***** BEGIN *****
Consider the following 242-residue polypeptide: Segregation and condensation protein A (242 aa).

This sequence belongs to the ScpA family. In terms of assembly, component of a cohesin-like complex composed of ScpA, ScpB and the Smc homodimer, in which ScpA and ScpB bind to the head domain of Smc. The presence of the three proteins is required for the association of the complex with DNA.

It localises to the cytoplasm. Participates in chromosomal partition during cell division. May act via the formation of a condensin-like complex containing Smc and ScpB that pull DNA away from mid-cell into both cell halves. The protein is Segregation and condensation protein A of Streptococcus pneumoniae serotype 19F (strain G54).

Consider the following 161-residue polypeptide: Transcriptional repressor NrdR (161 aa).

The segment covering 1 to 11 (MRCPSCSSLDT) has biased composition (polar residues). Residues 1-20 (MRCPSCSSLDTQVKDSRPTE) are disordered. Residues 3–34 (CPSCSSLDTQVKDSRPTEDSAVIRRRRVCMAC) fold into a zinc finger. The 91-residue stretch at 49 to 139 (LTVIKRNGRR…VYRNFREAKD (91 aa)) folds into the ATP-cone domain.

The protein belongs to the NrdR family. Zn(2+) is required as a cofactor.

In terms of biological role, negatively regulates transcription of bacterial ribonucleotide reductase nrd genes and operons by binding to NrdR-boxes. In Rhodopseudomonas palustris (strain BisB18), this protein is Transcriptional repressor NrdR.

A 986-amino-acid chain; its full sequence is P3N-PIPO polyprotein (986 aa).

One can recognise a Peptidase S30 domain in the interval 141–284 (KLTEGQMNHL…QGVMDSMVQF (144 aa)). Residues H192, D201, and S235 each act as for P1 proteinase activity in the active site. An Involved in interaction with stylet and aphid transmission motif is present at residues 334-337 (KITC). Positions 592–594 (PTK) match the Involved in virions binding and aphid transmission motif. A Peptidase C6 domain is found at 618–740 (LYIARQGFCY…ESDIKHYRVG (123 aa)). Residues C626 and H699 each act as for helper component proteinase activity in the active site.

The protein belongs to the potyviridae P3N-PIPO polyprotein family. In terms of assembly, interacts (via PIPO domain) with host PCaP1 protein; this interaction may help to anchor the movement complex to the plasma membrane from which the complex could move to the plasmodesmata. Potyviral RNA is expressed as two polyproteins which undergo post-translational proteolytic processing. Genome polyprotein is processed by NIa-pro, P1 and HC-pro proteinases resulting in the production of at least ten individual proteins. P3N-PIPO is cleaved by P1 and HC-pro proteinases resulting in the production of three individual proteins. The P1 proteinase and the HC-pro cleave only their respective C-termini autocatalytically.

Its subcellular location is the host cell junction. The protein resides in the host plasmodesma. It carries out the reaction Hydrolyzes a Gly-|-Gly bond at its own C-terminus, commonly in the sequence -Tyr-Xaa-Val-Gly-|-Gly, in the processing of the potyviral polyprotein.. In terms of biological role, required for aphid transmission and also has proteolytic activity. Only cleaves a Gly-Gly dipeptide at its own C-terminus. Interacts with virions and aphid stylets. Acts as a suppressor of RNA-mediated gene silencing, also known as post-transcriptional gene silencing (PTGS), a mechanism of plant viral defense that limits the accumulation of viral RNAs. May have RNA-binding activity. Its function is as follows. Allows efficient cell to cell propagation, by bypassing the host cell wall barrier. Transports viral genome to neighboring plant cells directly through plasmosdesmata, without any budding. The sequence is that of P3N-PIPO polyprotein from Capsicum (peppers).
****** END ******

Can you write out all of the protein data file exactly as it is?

Consider the following 242-residue polypeptide: Segregation and condensation protein A (242 aa).

This sequence belongs to the ScpA family. In terms of assembly, component of a cohesin-like complex composed of ScpA, ScpB and the Smc homodimer, in which ScpA and ScpB bind to the head domain of Smc. The presence of the three proteins is required for the association of the complex with DNA.

It localises to the cytoplasm. Participates in chromosomal partition during cell division. May act via the formation of a condensin-like complex containing Smc and ScpB that pull DNA away from mid-cell into both cell halves. The protein is Segregation and condensation protein A of Streptococcus pneumoniae serotype 19F (strain G54).

Consider the following 161-residue polypeptide: Transcriptional repressor NrdR (161 aa).

The segment covering 1 to 11 (MRCPSCSSLDT) has biased composition (polar residues). Residues 1-20 (MRCPSCSSLDTQVKDSRPTE) are disordered. Residues 3–34 (CPSCSSLDTQVKDSRPTEDSAVIRRRRVCMAC) fold into a zinc finger. The 91-residue stretch at 49 to 139 (LTVIKRNGRR…VYRNFREAKD (91 aa)) folds into the ATP-cone domain.

The protein belongs to the NrdR family. Zn(2+) is required as a cofactor.

In terms of biological role, negatively regulates transcription of bacterial ribonucleotide reductase nrd genes and operons by binding to NrdR-boxes. In Rhodopseudomonas palustris (strain BisB18), this protein is Transcriptional repressor NrdR.

A 986-amino-acid chain; its full sequence is P3N-PIPO polyprotein (986 aa).

One can recognise a Peptidase S30 domain in the interval 141–284 (KLTEGQMNHL…QGVMDSMVQF (144 aa)). Residues H192, D201, and S235 each act as for P1 proteinase activity in the active site. An Involved in interaction with stylet and aphid transmission motif is present at residues 334-337 (KITC). Positions 592–594 (PTK) match the Involved in virions binding and aphid transmission motif. A Peptidase C6 domain is found at 618–740 (LYIARQGFCY…ESDIKHYRVG (123 aa)). Residues C626 and H699 each act as for helper component proteinase activity in the active site.

The protein belongs to the potyviridae P3N-PIPO polyprotein family. In terms of assembly, interacts (via PIPO domain) with host PCaP1 protein; this interaction may help to anchor the movement complex to the plasma membrane from which the complex could move to the plasmodesmata. Potyviral RNA is expressed as two polyproteins which undergo post-translational proteolytic processing. Genome polyprotein is processed by NIa-pro, P1 and HC-pro proteinases resulting in the production of at least ten individual proteins. P3N-PIPO is cleaved by P1 and HC-pro proteinases resulting in the production of three individual proteins. The P1 proteinase and the HC-pro cleave only their respective C-termini autocatalytically.

Its subcellular location is the host cell junction. The protein resides in the host plasmodesma. It carries out the reaction Hydrolyzes a Gly-|-Gly bond at its own C-terminus, commonly in the sequence -Tyr-Xaa-Val-Gly-|-Gly, in the processing of the potyviral polyprotein.. In terms of biological role, required for aphid transmission and also has proteolytic activity. Only cleaves a Gly-Gly dipeptide at its own C-terminus. Interacts with virions and aphid stylets. Acts as a suppressor of RNA-mediated gene silencing, also known as post-transcriptional gene silencing (PTGS), a mechanism of plant viral defense that limits the accumulation of viral RNAs. May have RNA-binding activity. Its function is as follows. Allows efficient cell to cell propagation, by bypassing the host cell wall barrier. Transports viral genome to neighboring plant cells directly through plasmosdesmata, without any budding. The sequence is that of P3N-PIPO polyprotein from Capsicum (peppers).